Tender roots, fierce pride Anger, joy, connection 80 years after Japanese-Canadian grandmother was dubbed an enemy alien

Eighty years ago today, my grandmother, Rosa Takatsu, appeared on the front page of the Winnipeg Free Press. She was just 17 when her family came to Manitoba, among the first Japanese-Canadians to arrive via train after being forcibly displaced from their B.C. homes by the Canadian government under the War Measures Act.

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Hey there, time traveller!
This article was published 13/04/2022 (298 days ago), so information in it may no longer be current.

Eighty years ago today, my grandmother, Rosa Takatsu, appeared on the front page of the Winnipeg Free Press. She was just 17 when her family came to Manitoba, among the first Japanese-Canadians to arrive via train after being forcibly displaced from their B.C. homes by the Canadian government under the War Measures Act.

Winnipeg Free Press archives.

Underneath my grandmother’s photo, a banner headline expressed concern regarding the arrival of these ‘Japs’, in language typical of its day that now reads as archaic at best and racist at worst, describing people who could still be alive, remembering what it was like to be forced from their homes. The Free Press describes an attitude of co-operation among the 118 newcomers, armed with decades of farming experience to serve in their new homes.

Though the headline is 80 years old, the dehumanizing language of the report remains jarring, especially while aimed at the closest connection to my own heritage and generational family trauma.

Winnipeg Free Press archives.

The federal legislation that forced the ‘Japs’ from their homes and livelihoods came months after the Dec. 7, 1941 bombing of Pearl Harbor. More than 22,000 Japanese Canadians were torn from the lives they knew on the west coast of British Columbia, and were dispersed among internment, labour and road construction camps. Some were forced into farming contracts across the Prairies and Ontario. Many of these so-called enemy aliens were naturalized Canadian citizens, as well as their first-generation offspring.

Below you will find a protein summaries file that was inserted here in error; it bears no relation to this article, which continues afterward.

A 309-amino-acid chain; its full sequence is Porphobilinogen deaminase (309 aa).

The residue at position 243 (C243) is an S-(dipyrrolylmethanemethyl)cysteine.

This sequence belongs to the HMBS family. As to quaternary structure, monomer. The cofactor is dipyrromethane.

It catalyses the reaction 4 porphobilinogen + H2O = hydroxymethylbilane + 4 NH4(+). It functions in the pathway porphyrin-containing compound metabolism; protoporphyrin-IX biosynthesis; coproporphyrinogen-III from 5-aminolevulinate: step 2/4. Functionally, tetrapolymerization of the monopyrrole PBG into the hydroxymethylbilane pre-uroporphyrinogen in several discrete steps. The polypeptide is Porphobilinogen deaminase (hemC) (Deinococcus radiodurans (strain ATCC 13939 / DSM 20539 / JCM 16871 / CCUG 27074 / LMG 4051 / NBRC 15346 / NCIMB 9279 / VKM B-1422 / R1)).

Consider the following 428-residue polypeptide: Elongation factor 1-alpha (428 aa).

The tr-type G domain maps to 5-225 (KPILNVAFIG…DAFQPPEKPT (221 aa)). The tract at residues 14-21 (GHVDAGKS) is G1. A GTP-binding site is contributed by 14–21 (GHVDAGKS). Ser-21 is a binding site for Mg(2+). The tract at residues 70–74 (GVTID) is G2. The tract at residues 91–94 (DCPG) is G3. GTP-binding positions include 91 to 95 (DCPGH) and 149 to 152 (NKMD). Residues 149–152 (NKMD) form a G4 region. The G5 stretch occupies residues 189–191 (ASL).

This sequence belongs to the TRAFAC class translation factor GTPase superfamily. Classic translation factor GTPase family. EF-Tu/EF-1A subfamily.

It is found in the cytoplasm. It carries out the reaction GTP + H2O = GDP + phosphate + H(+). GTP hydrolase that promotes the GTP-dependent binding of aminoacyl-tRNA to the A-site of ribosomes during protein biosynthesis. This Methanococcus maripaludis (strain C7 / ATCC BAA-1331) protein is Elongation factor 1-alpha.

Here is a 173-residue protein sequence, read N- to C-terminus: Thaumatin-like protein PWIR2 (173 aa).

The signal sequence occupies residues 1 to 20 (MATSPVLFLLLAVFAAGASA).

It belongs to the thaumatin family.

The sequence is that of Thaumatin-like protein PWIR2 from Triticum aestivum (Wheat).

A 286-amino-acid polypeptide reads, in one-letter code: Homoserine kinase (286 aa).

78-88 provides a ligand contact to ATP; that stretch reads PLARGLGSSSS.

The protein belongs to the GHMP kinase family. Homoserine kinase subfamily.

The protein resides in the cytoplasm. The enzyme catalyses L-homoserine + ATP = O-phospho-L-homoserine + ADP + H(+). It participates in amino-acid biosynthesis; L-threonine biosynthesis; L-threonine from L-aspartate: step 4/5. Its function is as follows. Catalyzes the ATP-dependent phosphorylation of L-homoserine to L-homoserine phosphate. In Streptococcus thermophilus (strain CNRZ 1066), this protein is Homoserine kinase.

Dispossessed of their assets in Haney, B.C., the Takatsus opted to farm sugar beets in Manitoba to remain together as a family. Rosa and her loved ones — father Shunsuke, mother Tatsu, brothers Kojiro and Henry, and sister Alena — settled as best they could into their assigned dwellings: a gutted livestock coop in La Rochelle, Man., located at the present-day junction of Highways 23 and 59 just south of St. Pierre Jolys. Like the rest of the displaced population, the family’s assets and possessions were reduced to what could fit in a single suitcase.

SUPPLIED Takatsu farm Dispossessed of their assets in Haney, B.C., the Takatsus opted to farm sugar beets in Manitoba to remain together as a family. Rosa and her loved ones Ѡfather Shunsuke, mother Tatsu, brothers Kojiro and Henry, and sister Alena Ѡsettled as best they could into their assigned dwellings: a gutted livestock coop in La Rochelle, Man., located at the present-day junction of Highways 23 and 59 just south of St. Pierre Jolys.

“Canada needs more sugar. Before, I grew strawberries, now I will help make sugar for them,” Shunsuke is quoted amicably in the April 1942 Free Press story. As an experienced former strawberry farmer in Haney (now Maple Ridge), Shunsuke’s graciously complacent attitude reflected that of many of the new arrivals, going through the displacement quietly, keeping their heads down and wits about them. “Shikata ga nai” (in English, it cannot be helped) became the emblematic phrase through these years, a symbol of the community’s dignity in the face of remarkable injustice.

“Canada needs more sugar. Before, I grew strawberries, now I will help make sugar for them.” – Shunsuke, April 1942 Free Press story